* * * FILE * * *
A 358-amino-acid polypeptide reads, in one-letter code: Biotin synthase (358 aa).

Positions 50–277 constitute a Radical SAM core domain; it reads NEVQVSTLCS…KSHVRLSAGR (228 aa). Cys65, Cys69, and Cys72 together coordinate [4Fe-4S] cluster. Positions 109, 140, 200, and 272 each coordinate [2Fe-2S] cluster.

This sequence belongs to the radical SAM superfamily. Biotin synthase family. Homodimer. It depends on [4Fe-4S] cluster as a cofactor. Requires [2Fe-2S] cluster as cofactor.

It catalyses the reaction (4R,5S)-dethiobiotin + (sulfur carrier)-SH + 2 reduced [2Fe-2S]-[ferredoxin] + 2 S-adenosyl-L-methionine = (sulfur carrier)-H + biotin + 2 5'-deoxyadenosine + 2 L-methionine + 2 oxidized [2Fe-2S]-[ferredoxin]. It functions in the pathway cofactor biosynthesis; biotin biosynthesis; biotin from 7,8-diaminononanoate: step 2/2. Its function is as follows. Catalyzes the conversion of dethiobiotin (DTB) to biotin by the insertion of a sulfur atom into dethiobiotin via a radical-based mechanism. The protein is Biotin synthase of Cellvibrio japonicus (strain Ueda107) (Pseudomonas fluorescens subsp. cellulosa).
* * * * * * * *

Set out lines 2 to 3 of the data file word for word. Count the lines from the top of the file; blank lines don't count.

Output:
Positions 50–277 constitute a Radical SAM core domain; it reads NEVQVSTLCS…KSHVRLSAGR (228 aa). Cys65, Cys69, and Cys72 together coordinate [4Fe-4S] cluster. Positions 109, 140, 200, and 272 each coordinate [2Fe-2S] cluster.

This sequence belongs to the radical SAM superfamily. Biotin synthase family. Homodimer. It depends on [4Fe-4S] cluster as a cofactor. Requires [2Fe-2S] cluster as cofactor.